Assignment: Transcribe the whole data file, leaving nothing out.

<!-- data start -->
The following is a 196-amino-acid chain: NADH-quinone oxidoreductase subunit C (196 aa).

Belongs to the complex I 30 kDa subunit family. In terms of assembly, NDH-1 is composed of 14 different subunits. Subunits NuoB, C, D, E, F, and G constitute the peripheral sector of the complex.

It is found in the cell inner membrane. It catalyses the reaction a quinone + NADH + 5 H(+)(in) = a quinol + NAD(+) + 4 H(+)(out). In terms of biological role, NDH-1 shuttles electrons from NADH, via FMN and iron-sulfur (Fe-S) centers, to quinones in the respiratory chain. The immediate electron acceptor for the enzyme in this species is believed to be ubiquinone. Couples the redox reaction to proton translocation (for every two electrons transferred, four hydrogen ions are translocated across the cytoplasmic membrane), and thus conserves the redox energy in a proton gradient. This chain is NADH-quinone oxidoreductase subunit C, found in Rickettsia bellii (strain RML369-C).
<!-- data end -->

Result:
The following is a 196-amino-acid chain: NADH-quinone oxidoreductase subunit C (196 aa).

Belongs to the complex I 30 kDa subunit family. In terms of assembly, NDH-1 is composed of 14 different subunits. Subunits NuoB, C, D, E, F, and G constitute the peripheral sector of the complex.

It is found in the cell inner membrane. It catalyses the reaction a quinone + NADH + 5 H(+)(in) = a quinol + NAD(+) + 4 H(+)(out). In terms of biological role, NDH-1 shuttles electrons from NADH, via FMN and iron-sulfur (Fe-S) centers, to quinones in the respiratory chain. The immediate electron acceptor for the enzyme in this species is believed to be ubiquinone. Couples the redox reaction to proton translocation (for every two electrons transferred, four hydrogen ions are translocated across the cytoplasmic membrane), and thus conserves the redox energy in a proton gradient. This chain is NADH-quinone oxidoreductase subunit C, found in Rickettsia bellii (strain RML369-C).